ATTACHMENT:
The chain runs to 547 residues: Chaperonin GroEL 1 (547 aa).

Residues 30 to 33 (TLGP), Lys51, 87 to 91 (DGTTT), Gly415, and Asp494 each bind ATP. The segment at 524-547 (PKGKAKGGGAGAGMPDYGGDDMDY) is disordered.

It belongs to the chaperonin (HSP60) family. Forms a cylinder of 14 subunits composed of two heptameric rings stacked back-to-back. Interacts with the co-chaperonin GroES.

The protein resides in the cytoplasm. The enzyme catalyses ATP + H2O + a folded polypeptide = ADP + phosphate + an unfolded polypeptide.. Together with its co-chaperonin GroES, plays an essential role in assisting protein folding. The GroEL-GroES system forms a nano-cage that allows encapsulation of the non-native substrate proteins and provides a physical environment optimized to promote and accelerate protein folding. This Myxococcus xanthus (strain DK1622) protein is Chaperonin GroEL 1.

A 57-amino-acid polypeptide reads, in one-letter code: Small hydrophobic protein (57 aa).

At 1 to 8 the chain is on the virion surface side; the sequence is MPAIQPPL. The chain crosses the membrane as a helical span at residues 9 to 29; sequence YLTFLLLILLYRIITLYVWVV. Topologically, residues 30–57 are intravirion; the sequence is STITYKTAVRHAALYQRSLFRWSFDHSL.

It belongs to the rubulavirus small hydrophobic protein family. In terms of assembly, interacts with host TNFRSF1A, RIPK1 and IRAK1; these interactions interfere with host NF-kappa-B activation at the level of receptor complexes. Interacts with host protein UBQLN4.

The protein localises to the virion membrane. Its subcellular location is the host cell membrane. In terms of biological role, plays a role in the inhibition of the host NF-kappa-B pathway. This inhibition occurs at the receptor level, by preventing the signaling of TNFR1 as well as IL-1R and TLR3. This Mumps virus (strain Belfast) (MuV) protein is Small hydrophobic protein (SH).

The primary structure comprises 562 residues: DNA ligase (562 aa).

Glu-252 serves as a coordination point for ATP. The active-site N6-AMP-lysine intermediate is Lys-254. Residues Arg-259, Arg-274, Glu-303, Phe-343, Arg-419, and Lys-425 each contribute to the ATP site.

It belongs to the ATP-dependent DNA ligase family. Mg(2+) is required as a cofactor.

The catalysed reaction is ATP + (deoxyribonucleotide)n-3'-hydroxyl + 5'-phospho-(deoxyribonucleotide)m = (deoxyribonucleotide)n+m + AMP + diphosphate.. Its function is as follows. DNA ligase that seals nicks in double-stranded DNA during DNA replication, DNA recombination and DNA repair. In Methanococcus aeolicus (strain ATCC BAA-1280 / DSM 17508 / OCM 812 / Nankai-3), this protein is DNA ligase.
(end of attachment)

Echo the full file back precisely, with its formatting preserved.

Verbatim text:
The chain runs to 547 residues: Chaperonin GroEL 1 (547 aa).

Residues 30 to 33 (TLGP), Lys51, 87 to 91 (DGTTT), Gly415, and Asp494 each bind ATP. The segment at 524-547 (PKGKAKGGGAGAGMPDYGGDDMDY) is disordered.

It belongs to the chaperonin (HSP60) family. Forms a cylinder of 14 subunits composed of two heptameric rings stacked back-to-back. Interacts with the co-chaperonin GroES.

The protein resides in the cytoplasm. The enzyme catalyses ATP + H2O + a folded polypeptide = ADP + phosphate + an unfolded polypeptide.. Together with its co-chaperonin GroES, plays an essential role in assisting protein folding. The GroEL-GroES system forms a nano-cage that allows encapsulation of the non-native substrate proteins and provides a physical environment optimized to promote and accelerate protein folding. This Myxococcus xanthus (strain DK1622) protein is Chaperonin GroEL 1.

A 57-amino-acid polypeptide reads, in one-letter code: Small hydrophobic protein (57 aa).

At 1 to 8 the chain is on the virion surface side; the sequence is MPAIQPPL. The chain crosses the membrane as a helical span at residues 9 to 29; sequence YLTFLLLILLYRIITLYVWVV. Topologically, residues 30–57 are intravirion; the sequence is STITYKTAVRHAALYQRSLFRWSFDHSL.

It belongs to the rubulavirus small hydrophobic protein family. In terms of assembly, interacts with host TNFRSF1A, RIPK1 and IRAK1; these interactions interfere with host NF-kappa-B activation at the level of receptor complexes. Interacts with host protein UBQLN4.

The protein localises to the virion membrane. Its subcellular location is the host cell membrane. In terms of biological role, plays a role in the inhibition of the host NF-kappa-B pathway. This inhibition occurs at the receptor level, by preventing the signaling of TNFR1 as well as IL-1R and TLR3. This Mumps virus (strain Belfast) (MuV) protein is Small hydrophobic protein (SH).

The primary structure comprises 562 residues: DNA ligase (562 aa).

Glu-252 serves as a coordination point for ATP. The active-site N6-AMP-lysine intermediate is Lys-254. Residues Arg-259, Arg-274, Glu-303, Phe-343, Arg-419, and Lys-425 each contribute to the ATP site.

It belongs to the ATP-dependent DNA ligase family. Mg(2+) is required as a cofactor.

The catalysed reaction is ATP + (deoxyribonucleotide)n-3'-hydroxyl + 5'-phospho-(deoxyribonucleotide)m = (deoxyribonucleotide)n+m + AMP + diphosphate.. Its function is as follows. DNA ligase that seals nicks in double-stranded DNA during DNA replication, DNA recombination and DNA repair. In Methanococcus aeolicus (strain ATCC BAA-1280 / DSM 17508 / OCM 812 / Nankai-3), this protein is DNA ligase.